I understand that to be active on social media can be scary for firm lawyers.  You don't want to expose yourself in a way that may turn off some potential clients.  On all things controversial or quasi controversial, you need to appear as neutral as possible so as to protect against a potential client making a hasty decision on your skills based on whether you like the Giants or the Yankees.  But what you don't get is that you're turning off clients by not having a social presence.  And resist as you might, this is only going to get more prevalent.  When selecting outside counsel I will read your firm bio, and sometimes I'll flip through the marketing material your firm sends me.  But more often than not, I'll Google you, look at your LinkedIn Profile and see if you're active on Twitter.  If all I see is static information that's rarely updated or firm promoted press releases I'm not learning anything about you.  Take the opportunity to market yourself.  Show me that you can keep up with my fast paced technology filled world, able to connect with my Gen X, Y and Millennial workforce while maintaining professionalism and getting good results and you'll go on my short list for who I'll hire.  And my short list for who I'll recommend.  So go ahead and make your online presence known, I promise if you use it wisely it won't bite.  

Thursday, August 2, 2012

Learning About Patents or Watching the Olympics?

I'm taking a break from the Olympics and my new love affair with John Orozco (he reminds me of my oldest, so I'm considering formally adopting him...)  I'm in a exciting Patent Litigation CLE in Dallas.  I'm expecting to be riveted to each and every word. Just in case you aren't picking up on it, that should be read with a little bit of sarcasm.  If you happen to be in the room, stop by and say hi - I'm in the back row.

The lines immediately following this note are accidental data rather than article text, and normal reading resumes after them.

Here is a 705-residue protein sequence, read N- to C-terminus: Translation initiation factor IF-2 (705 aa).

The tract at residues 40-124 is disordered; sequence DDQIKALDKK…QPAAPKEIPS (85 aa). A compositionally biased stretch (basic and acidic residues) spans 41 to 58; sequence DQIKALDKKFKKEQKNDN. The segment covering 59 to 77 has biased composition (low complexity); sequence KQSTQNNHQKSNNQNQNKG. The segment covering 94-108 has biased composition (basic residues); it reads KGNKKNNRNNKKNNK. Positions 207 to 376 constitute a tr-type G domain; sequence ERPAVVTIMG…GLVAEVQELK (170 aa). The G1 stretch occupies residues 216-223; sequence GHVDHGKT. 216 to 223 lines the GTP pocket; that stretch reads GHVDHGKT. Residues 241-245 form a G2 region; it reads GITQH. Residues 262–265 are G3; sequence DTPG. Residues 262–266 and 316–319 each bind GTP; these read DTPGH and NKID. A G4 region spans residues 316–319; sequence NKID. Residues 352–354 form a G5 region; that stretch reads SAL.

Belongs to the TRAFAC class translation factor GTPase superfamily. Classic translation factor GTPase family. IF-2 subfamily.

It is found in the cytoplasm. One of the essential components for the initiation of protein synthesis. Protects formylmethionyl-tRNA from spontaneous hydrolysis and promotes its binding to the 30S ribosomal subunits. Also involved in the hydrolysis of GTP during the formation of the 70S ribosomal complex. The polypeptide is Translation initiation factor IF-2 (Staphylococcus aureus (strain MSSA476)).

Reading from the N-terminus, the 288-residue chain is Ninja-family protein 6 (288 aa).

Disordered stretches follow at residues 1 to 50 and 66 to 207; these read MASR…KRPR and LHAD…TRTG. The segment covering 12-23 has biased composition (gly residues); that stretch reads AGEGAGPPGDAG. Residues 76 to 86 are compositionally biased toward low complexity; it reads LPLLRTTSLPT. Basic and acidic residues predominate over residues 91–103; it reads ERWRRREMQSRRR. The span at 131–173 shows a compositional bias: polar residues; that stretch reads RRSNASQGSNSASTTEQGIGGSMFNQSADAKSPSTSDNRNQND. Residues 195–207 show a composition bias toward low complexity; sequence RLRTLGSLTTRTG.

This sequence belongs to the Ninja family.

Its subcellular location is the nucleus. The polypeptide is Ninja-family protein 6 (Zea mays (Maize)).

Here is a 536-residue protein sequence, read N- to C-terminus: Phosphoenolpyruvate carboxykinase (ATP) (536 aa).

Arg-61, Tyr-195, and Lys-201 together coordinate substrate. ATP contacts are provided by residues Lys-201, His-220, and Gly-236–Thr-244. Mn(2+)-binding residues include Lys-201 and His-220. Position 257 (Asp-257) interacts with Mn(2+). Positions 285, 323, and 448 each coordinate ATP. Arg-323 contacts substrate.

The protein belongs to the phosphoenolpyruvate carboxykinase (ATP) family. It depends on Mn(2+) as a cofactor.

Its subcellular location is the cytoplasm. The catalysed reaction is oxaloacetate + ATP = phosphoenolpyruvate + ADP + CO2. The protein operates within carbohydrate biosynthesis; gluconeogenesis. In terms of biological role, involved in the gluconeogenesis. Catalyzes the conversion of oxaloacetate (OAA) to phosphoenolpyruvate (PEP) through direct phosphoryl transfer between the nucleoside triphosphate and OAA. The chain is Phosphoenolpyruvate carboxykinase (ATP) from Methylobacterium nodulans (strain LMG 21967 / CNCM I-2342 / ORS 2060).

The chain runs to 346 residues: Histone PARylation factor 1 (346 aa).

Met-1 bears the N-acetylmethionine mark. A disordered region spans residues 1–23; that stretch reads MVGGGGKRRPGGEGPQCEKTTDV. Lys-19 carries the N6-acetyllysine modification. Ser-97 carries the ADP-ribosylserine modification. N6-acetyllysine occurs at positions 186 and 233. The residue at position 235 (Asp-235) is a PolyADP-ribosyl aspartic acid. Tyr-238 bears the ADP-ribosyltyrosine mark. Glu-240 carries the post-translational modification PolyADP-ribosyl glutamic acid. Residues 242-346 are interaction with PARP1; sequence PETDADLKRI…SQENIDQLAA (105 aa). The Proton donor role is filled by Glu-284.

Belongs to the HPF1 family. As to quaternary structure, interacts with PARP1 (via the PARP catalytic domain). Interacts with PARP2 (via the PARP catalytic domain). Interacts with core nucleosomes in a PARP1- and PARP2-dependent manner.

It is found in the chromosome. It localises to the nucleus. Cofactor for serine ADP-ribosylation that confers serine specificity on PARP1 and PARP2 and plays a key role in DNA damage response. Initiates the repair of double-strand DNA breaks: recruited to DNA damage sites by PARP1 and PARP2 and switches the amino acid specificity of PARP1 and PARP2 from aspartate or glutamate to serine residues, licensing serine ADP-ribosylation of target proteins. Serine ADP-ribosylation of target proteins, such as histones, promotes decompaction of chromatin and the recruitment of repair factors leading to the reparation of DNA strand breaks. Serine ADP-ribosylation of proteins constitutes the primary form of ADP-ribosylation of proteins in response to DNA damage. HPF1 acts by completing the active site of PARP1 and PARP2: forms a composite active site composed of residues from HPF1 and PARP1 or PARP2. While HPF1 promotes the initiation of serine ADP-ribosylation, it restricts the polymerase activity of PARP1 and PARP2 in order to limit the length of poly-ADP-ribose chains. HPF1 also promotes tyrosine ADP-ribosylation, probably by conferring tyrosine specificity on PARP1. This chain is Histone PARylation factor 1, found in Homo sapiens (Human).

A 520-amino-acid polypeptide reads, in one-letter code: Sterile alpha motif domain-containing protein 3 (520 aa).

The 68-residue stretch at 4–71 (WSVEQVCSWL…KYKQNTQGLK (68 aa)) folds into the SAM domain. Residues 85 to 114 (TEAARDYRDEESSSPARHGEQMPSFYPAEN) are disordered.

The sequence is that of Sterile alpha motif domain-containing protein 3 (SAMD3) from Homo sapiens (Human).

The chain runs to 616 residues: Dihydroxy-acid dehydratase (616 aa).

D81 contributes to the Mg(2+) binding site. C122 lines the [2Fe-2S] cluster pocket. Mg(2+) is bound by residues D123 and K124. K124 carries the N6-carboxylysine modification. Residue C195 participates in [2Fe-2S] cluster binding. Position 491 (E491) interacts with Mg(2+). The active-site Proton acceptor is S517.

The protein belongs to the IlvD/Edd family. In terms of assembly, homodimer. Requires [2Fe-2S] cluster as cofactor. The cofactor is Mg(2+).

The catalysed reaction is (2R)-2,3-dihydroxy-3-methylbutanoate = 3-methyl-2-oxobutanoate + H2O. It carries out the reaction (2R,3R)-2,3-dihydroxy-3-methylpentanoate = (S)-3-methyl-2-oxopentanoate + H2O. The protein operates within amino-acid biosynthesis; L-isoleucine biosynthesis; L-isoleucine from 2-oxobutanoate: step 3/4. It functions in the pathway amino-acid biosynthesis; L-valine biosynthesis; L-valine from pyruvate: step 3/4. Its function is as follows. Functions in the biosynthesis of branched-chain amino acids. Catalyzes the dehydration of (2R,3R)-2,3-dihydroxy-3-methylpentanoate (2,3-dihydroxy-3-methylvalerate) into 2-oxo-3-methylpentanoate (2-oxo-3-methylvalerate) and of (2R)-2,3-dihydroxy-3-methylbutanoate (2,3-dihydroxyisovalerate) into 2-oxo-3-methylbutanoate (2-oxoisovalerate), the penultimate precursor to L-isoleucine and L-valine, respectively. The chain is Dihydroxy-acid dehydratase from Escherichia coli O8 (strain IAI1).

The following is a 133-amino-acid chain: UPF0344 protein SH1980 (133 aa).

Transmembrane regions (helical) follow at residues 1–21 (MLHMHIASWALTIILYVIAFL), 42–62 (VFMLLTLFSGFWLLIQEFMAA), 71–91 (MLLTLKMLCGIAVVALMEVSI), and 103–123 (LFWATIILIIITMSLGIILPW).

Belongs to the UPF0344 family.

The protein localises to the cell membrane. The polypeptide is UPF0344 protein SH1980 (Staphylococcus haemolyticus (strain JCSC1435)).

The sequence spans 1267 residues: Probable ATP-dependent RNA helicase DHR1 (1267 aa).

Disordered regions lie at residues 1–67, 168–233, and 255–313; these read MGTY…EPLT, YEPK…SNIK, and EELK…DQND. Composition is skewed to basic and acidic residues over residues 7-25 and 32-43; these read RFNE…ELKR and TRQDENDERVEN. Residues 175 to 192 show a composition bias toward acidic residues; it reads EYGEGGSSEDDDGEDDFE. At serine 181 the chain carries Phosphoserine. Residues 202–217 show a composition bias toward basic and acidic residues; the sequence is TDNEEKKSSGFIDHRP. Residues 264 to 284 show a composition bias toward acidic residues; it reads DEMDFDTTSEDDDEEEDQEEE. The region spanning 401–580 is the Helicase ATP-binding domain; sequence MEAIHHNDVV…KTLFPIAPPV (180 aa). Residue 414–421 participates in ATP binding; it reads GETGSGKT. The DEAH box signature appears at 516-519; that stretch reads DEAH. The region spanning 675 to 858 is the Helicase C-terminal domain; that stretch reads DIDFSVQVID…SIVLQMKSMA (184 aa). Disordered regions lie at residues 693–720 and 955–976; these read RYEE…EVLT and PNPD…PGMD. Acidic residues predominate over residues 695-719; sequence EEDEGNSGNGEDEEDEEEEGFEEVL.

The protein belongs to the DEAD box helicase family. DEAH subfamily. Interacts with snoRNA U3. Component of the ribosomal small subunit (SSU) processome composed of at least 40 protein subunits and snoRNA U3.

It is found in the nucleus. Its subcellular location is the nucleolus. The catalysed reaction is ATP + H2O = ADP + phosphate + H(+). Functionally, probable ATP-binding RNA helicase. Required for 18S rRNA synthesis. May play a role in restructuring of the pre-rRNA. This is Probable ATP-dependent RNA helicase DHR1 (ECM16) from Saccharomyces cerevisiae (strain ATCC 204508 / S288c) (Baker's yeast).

While I have tons of respect for my colleagues who practice patent law, it's one area that I've only touched from a managing outside counsel point of view.  I really have no interest in patent law on a personal level.  However, patents and patent litigation are becoming more important for both offense and defense reasons for tech companies.  Because of that, I'm taking this opportunity to  become more familiar with the nuances of patent litigation.

Which is something that all in house counsel should do.  Whether or not you have pending litigation or trolls knocking on your door, knowing the basics of complex areas like patent law and patent litigation is an absolute requirement for small department in house counsel.  Even if your team is segregated by functionality, you may be the only one in the office when a troll sends a demand letter to your company's customer.  Or, worst case scenario, your company gets named in a patent infringement suit and it suddenly becomes all hands on deck for bet-the-company litigation.  Knowing the basics will give you the information you need to be able to make the quick calls, and will better enable you to manage outside counsel.  If you know nothing about patent litigation, then how can you evaluate your outside counsel's opinion to file a Bilsky motion or recommendation to file for a declaratory judgment in advance of the patent owner filing in their choice of forum?  Either option could cost several hundred thousand dollars in outside counsel fees.  Are you ready to gamble that much without any basis for evaluating the recommendation?

So as much as I'd much rather be watching Phelps take on Lochte today, I'll be learning about patent litigation.  Maybe next year, I'll see more of my in house brethren here instead of a sea of firm lawyers.